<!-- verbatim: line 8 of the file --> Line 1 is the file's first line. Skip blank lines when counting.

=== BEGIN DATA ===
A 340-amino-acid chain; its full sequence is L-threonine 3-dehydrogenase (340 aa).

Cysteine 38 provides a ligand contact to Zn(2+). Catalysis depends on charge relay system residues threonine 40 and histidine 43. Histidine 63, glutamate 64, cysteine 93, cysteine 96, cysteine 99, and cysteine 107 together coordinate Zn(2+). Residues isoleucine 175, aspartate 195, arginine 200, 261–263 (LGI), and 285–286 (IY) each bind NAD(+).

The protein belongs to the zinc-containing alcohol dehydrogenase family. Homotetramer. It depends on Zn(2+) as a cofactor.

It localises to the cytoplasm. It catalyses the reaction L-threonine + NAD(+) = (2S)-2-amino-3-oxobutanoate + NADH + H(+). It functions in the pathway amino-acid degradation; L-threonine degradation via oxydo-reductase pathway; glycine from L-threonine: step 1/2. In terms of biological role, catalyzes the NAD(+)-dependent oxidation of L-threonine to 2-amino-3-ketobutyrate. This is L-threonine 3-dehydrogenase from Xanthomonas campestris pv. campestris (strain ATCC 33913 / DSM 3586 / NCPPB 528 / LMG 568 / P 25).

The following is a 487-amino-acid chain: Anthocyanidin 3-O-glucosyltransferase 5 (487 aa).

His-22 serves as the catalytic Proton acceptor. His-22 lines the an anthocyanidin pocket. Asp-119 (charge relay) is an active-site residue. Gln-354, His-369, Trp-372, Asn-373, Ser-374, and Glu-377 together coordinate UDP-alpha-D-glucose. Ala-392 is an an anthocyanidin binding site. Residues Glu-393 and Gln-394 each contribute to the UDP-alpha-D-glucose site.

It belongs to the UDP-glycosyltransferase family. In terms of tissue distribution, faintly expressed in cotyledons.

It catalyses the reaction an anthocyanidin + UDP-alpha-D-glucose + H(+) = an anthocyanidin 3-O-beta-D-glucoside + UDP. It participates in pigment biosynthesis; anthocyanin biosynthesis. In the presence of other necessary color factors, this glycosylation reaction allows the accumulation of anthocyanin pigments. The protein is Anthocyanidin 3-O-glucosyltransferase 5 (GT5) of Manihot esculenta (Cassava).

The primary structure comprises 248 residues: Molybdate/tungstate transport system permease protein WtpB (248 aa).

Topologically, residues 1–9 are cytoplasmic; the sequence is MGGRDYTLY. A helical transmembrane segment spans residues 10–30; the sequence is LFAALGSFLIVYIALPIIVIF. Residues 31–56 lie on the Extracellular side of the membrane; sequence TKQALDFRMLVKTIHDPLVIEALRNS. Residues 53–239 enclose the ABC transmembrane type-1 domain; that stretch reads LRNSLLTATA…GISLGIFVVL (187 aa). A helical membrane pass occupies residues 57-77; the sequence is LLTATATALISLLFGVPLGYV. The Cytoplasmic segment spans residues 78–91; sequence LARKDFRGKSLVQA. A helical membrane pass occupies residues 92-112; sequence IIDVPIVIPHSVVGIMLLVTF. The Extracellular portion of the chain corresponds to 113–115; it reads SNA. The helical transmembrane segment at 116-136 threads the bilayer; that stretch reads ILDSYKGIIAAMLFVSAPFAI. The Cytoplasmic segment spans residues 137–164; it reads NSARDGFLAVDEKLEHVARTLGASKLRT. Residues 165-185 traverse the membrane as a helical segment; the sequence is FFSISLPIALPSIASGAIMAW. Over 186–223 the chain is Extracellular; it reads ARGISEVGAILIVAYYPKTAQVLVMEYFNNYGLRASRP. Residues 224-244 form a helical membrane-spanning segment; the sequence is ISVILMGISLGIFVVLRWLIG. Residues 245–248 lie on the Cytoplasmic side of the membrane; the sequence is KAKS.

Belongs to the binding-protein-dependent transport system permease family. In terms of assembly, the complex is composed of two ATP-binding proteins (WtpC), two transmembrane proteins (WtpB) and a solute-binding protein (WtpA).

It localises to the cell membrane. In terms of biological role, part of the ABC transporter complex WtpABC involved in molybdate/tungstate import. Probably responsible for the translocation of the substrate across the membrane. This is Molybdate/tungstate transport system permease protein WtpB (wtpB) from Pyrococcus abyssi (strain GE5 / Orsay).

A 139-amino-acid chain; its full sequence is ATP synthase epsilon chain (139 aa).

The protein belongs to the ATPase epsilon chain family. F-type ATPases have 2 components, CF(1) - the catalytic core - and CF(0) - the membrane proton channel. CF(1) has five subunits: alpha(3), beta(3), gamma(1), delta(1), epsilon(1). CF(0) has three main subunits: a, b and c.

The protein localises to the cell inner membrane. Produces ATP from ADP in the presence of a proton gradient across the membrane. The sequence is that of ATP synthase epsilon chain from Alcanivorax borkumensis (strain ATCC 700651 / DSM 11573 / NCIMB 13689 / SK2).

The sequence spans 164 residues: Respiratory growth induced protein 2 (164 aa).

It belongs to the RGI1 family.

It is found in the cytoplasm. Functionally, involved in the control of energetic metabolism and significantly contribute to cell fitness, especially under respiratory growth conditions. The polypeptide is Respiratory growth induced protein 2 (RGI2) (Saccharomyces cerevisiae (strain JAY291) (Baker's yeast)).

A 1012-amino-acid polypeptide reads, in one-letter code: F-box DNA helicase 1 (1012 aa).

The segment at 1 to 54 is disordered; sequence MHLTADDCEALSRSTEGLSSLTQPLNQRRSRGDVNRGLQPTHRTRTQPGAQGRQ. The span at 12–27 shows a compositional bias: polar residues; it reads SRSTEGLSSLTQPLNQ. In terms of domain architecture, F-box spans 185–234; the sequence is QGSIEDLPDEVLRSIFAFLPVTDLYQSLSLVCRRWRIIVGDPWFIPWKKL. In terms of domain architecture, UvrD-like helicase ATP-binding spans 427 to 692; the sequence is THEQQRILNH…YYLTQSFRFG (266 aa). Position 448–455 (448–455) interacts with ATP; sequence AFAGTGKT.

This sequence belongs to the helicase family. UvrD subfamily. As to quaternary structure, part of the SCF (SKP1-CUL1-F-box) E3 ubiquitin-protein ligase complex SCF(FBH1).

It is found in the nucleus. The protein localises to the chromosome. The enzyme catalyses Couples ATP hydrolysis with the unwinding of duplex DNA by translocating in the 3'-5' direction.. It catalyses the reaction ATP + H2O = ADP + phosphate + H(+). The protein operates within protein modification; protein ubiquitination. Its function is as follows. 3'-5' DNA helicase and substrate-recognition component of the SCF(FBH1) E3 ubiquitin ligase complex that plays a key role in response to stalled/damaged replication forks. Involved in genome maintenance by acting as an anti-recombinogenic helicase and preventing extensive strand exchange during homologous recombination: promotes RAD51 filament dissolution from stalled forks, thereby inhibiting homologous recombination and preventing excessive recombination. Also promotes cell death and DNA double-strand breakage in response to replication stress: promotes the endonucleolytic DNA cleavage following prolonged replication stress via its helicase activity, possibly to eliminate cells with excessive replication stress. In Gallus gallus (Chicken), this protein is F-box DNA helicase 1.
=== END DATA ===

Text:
It catalyses the reaction an anthocyanidin + UDP-alpha-D-glucose + H(+) = an anthocyanidin 3-O-beta-D-glucoside + UDP. It participates in pigment biosynthesis; anthocyanin biosynthesis. In the presence of other necessary color factors, this glycosylation reaction allows the accumulation of anthocyanin pigments. The protein is Anthocyanidin 3-O-glucosyltransferase 5 (GT5) of Manihot esculenta (Cassava).